• Taking it to Court: Litigating Women in the City of Valencia, 1550-1600

      Nader, Helen; Karant-Nunn, Susan C; Gonzales, Cynthia Ann; Nader, Helen; Karant-Nunn, Susan C; Futrell, Alison (The University of Arizona., 2008)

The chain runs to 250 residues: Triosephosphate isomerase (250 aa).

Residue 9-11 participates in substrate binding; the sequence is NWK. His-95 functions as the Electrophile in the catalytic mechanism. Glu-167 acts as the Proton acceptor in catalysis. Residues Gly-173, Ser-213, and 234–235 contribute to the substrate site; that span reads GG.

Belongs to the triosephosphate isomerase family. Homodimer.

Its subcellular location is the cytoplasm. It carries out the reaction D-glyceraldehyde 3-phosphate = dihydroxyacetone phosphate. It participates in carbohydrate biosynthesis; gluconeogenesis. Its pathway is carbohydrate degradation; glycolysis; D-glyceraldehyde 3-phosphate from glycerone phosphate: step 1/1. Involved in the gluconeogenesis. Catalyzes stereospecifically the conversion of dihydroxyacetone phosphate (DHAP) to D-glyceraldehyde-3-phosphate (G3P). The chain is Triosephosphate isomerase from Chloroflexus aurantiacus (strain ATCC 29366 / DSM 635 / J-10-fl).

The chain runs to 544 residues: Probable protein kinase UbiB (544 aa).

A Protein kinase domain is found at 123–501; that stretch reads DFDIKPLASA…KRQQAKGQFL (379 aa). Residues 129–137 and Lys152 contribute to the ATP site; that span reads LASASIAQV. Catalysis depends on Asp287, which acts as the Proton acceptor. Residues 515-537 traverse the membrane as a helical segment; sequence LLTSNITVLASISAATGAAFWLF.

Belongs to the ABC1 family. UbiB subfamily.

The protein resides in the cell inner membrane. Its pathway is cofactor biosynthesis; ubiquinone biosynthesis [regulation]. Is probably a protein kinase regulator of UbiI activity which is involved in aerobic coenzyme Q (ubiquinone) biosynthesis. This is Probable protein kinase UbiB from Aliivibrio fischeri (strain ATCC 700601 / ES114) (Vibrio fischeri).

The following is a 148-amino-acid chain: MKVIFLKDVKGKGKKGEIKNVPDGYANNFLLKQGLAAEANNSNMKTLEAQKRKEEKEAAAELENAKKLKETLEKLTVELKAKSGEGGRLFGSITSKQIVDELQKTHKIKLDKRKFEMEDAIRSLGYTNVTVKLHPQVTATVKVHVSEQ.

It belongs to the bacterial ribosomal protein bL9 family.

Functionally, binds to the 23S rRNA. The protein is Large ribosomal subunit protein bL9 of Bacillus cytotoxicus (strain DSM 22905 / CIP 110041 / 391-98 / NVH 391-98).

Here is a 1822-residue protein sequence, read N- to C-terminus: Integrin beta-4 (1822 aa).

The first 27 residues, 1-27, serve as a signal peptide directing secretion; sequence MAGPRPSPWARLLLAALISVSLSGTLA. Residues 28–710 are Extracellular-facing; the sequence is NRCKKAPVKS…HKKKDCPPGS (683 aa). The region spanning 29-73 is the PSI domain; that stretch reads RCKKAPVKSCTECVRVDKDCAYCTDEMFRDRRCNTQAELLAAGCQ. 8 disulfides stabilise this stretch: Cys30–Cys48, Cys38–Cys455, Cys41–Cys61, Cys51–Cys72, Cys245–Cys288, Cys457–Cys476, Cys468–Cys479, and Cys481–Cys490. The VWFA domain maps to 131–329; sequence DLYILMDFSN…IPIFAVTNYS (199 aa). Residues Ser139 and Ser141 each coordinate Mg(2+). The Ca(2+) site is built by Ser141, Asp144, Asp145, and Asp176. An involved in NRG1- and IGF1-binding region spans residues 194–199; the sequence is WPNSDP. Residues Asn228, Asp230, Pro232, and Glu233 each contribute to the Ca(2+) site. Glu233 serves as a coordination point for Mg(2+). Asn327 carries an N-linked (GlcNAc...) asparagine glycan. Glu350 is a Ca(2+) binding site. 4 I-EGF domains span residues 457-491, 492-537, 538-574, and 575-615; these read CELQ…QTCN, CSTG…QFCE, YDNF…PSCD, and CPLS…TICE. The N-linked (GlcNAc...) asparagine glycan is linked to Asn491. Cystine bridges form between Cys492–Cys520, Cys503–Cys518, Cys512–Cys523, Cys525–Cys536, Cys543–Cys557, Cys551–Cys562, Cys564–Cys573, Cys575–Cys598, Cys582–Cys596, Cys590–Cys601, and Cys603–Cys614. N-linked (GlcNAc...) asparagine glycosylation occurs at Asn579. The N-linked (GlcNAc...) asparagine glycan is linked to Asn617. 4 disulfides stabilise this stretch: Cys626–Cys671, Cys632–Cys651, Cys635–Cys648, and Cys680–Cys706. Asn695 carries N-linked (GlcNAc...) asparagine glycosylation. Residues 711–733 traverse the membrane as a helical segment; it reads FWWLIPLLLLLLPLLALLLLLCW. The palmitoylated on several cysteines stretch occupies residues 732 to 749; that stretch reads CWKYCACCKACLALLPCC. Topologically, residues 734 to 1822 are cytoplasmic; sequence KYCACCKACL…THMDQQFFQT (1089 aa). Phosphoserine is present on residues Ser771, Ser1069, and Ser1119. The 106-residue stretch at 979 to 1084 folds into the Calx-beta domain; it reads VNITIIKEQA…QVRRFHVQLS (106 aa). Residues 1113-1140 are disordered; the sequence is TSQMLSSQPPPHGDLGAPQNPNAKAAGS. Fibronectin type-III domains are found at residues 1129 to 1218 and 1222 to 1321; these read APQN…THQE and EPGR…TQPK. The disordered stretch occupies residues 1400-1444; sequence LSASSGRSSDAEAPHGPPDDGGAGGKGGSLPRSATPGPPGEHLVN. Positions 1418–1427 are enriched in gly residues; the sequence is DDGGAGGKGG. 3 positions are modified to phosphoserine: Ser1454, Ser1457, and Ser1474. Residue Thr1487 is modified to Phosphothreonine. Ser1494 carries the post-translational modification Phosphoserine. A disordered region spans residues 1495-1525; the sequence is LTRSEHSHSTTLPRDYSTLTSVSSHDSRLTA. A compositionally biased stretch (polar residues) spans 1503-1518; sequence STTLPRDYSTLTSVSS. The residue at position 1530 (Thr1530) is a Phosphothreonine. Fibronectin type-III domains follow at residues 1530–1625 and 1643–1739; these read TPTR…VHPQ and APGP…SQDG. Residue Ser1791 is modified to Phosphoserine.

This dissertation explores the history of women and litigation in the Spanish-Mediterranean city of Valencia between 1550 and 1600 through the examination of 114 civil suits filed in the appellate court of the Real Audiencia (Royal Supreme Court of the kingdom of Valencia). During this time, one-third of all legal cases reviewed by the Royal Supreme Court involved a female litigant as either the primary supplicant or defendant, and in some cases, women were both. Widows, wives, and daughters of Valencian artisans and merchants, farmers, and the elite initiated litigation over various socio-economic issues including disputed inheritances, dowries, yearly incomes, and urban and agricultural property. As good Valencian citizens, female litigants utilized the judicial system, particularly civil law courts, in order to negotiate their financial welfare during a time of economic prosperity in the city. In so doing, they demonstrated an understanding of local legal customs as well as their socio-economic rights, which they confidently defended. Historians have characterized early modern Spain as a litigious society, but there are few studies of Spanish litigation that focus primarily on the legal pursuits of women in civil court. Instead, scholarship has addressed Spanish women's involvement in criminal trials, an emphasis which tends to portray women as marginal to Spanish society. Civil litigation, however, presents women as individuals actively making daily decisions that impacted others from throughout their community. Moreover, the subject of women and litigation in Valencia reveals the degree to which local courts and the urban community, including men, supported women's legal and economic interests during the sixteenth century. Such local support further illustrates that women were central as opposed to marginal in early modern Spanish society.